Government fears backlash over legal migration

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Tony Blair is to consider expanding legal migration into Britain as a way of tackling skills shortages and boosting economic growth.

Ministers believe that allowing more people to settle legally could help to stem the flow of illegal immigrants into Britain. But they are nervous about being seen as "soft" on immigration, and will insist on strict rules to prevent the planned new migration scheme being abused.

Next month, the Government will expand its highly skilled migrants programme . It also plans to lower the qualifications criteria for migrants seeking lower-skilled jobs in sectors with shortages, such as hospitality and construction. But some ministers believe that a much wider expansion is needed. One said: "This is a big coming issue - but it's a highly sensitive one."

Mr Blair wants the issue to be addressed by the European Union and the wider international community. It will be high on the agenda when he hosts a conference of leading centre-left politicians from around the world in London next weekend.

The Progressive Governance conference will consider the experience of countries such as Canada, which have large migration programmes.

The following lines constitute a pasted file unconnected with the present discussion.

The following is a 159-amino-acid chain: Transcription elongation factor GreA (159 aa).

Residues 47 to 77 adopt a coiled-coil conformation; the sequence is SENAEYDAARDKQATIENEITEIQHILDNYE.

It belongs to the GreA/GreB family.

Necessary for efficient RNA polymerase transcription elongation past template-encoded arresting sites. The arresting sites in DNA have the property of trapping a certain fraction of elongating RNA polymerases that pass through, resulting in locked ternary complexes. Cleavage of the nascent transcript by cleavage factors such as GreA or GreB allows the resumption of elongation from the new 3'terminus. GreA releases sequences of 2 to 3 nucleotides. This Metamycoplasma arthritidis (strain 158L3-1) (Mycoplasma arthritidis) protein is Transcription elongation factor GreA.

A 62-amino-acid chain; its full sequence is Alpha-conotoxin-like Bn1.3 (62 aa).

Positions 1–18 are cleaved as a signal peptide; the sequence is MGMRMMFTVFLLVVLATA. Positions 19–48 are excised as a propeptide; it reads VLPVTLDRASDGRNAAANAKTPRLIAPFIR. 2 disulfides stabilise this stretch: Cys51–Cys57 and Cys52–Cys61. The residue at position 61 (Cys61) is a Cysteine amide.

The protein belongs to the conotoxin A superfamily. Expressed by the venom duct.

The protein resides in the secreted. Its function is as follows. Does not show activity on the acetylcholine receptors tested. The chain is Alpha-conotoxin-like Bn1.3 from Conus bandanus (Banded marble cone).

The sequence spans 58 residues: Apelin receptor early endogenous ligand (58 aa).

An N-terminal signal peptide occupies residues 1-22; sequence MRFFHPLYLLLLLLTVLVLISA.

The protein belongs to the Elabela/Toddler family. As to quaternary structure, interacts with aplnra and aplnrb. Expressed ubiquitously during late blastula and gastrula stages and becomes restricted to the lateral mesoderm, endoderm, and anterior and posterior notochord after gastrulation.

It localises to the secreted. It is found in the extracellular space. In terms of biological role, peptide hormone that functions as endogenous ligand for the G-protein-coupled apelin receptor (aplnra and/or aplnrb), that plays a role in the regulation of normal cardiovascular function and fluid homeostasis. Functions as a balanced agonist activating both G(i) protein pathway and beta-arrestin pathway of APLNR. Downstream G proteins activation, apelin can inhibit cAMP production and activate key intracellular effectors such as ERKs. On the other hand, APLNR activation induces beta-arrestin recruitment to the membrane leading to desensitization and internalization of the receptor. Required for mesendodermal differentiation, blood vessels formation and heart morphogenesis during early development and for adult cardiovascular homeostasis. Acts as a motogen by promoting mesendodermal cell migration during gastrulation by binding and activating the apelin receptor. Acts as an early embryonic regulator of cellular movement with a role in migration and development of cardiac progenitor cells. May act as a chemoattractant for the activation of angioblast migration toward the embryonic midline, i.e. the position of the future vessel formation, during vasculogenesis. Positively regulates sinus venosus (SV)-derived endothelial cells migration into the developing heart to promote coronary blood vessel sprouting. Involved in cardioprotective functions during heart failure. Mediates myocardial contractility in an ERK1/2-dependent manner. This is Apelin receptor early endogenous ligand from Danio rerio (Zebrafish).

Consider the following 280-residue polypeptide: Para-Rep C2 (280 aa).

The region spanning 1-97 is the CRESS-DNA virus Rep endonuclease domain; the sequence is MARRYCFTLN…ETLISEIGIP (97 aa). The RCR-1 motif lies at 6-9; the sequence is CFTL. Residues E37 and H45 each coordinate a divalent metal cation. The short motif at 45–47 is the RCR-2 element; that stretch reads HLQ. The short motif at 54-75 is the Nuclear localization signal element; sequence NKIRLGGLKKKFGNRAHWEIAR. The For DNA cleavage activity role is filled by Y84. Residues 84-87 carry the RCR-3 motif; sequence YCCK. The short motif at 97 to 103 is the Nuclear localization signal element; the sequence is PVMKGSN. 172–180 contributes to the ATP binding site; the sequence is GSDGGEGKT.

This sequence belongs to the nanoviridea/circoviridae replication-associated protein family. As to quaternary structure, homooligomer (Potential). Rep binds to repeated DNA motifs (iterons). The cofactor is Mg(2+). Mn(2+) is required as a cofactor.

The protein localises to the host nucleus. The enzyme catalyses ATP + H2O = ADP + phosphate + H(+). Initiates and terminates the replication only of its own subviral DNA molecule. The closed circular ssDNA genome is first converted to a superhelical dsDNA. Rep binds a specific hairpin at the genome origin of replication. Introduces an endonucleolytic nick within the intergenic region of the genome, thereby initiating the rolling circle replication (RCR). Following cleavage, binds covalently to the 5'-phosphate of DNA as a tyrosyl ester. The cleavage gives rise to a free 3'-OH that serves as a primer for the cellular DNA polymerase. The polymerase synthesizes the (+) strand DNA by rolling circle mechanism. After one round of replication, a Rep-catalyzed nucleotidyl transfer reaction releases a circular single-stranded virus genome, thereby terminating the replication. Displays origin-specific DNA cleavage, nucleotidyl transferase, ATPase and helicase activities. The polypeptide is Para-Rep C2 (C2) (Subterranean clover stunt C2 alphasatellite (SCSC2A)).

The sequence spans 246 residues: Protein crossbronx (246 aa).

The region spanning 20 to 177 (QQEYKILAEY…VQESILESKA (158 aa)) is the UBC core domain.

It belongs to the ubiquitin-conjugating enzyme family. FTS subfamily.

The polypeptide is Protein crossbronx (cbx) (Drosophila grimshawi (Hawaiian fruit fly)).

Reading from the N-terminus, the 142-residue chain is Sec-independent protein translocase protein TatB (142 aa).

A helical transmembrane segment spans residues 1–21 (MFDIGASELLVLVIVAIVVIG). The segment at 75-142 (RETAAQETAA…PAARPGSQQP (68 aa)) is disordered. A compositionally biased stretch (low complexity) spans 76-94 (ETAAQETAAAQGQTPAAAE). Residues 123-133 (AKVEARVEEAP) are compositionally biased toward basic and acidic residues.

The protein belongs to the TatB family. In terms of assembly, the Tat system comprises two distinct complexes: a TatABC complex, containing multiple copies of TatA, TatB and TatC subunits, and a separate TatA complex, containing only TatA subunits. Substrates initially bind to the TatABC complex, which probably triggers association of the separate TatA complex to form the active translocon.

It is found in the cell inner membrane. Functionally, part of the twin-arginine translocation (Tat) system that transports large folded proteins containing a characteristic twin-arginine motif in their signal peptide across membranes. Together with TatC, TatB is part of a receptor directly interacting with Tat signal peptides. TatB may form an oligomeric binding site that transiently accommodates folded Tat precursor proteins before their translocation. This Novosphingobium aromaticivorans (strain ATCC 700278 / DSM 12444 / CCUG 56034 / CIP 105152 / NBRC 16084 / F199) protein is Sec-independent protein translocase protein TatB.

Goran Persson, the Swedish Prime Minister, will call for the EU to adopt a new strategy to "allow those who want to contribute and work in Europe to do so". Writing in the conference's journal, he warns that demographic changes mean that growth will stall unless the EU opens its borders.

Mr Persson writes: "In many European countries, right-wing populists have gained political support on xenophobic messages built on prejudice and the scapegoat mentality. Unless we manage to persuade the voters that economic migration will be a prerequisite for welfare and wealth - that they will contribute, not be a burden - initiatives to promote this could become counter-productive. They would lead to larger support for populist parties and calls for restrictive policies to close borders."

Peter Mandelson, the former cabinet minister who is organising the conference, writes in the journal: "We should open new channels for legal migration and restrain channels unrelated to labour market needs. We should ensure that new rights and duties mark the life of permanent migrants, while resolutely defending tolerance and respect for 'otherness' in societies that will become more culturally diverse."

Migration is one of seven policy areas to be debated at the conference, which will be followed by a summit of the leaders without their advisers a week today. The others are public services; welfare reform; science; corporate governance; citizenship and global security.

Organisers hope the event will heal wounds left by the Iraq war, which split centre-left leaders and parties. Javier Solana, the EU's foreign affairs supremo, will propose a new "world order" aimed at bridging the divide between the EU and the United States. Mr Solana will argue that the best way for the US to preserve its position as a benign world power is by upholding the rule of law. He will say: "We must be prepared to use sticks, but do we want a return to the politics of the caveman, where the guy with the biggest stick carries the argument?"